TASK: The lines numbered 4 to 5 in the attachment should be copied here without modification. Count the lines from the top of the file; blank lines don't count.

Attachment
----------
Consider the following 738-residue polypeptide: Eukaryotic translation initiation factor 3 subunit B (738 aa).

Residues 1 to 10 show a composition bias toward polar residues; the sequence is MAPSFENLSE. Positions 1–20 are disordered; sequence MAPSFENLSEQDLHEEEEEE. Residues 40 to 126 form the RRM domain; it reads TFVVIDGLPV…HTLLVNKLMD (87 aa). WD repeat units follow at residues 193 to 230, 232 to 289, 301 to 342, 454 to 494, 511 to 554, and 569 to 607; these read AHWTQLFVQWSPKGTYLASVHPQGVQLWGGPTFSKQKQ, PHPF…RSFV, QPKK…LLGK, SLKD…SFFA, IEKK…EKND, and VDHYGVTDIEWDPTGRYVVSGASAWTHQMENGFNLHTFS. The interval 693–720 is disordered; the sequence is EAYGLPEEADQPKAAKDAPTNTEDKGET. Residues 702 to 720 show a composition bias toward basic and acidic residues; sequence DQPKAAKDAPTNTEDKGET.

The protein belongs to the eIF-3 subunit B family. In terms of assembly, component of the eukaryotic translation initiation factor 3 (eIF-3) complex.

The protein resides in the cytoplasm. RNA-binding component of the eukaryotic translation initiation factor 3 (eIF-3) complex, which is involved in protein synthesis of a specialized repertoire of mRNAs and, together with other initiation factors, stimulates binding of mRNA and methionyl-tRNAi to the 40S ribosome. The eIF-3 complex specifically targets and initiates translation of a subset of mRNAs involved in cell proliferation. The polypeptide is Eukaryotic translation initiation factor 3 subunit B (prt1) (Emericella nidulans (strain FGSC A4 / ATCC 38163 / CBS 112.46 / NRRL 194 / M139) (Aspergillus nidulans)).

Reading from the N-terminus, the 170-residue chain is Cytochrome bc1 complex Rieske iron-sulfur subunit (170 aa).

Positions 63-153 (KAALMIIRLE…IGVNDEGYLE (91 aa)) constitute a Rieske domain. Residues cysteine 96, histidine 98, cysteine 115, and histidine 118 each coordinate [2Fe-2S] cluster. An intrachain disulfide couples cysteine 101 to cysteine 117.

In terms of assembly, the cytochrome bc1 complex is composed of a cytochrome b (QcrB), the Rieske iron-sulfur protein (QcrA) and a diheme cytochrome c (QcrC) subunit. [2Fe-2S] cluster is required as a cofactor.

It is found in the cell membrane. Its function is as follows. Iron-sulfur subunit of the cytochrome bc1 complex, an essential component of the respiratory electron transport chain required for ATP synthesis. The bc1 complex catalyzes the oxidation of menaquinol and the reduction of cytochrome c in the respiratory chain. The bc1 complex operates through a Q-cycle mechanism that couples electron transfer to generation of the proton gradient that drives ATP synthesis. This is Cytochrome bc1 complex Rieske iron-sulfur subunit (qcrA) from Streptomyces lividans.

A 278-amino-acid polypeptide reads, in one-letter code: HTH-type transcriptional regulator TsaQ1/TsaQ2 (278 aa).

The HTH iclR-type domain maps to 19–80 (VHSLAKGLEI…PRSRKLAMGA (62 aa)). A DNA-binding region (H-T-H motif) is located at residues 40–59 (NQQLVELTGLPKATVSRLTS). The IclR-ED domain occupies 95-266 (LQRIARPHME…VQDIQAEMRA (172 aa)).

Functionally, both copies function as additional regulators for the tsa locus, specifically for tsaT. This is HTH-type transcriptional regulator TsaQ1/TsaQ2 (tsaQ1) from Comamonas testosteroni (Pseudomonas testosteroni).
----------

The protein resides in the cytoplasm. RNA-binding component of the eukaryotic translation initiation factor 3 (eIF-3) complex, which is involved in protein synthesis of a specialized repertoire of mRNAs and, together with other initiation factors, stimulates binding of mRNA and methionyl-tRNAi to the 40S ribosome. The eIF-3 complex specifically targets and initiates translation of a subset of mRNAs involved in cell proliferation. The polypeptide is Eukaryotic translation initiation factor 3 subunit B (prt1) (Emericella nidulans (strain FGSC A4 / ATCC 38163 / CBS 112.46 / NRRL 194 / M139) (Aspergillus nidulans)).

Reading from the N-terminus, the 170-residue chain is Cytochrome bc1 complex Rieske iron-sulfur subunit (170 aa).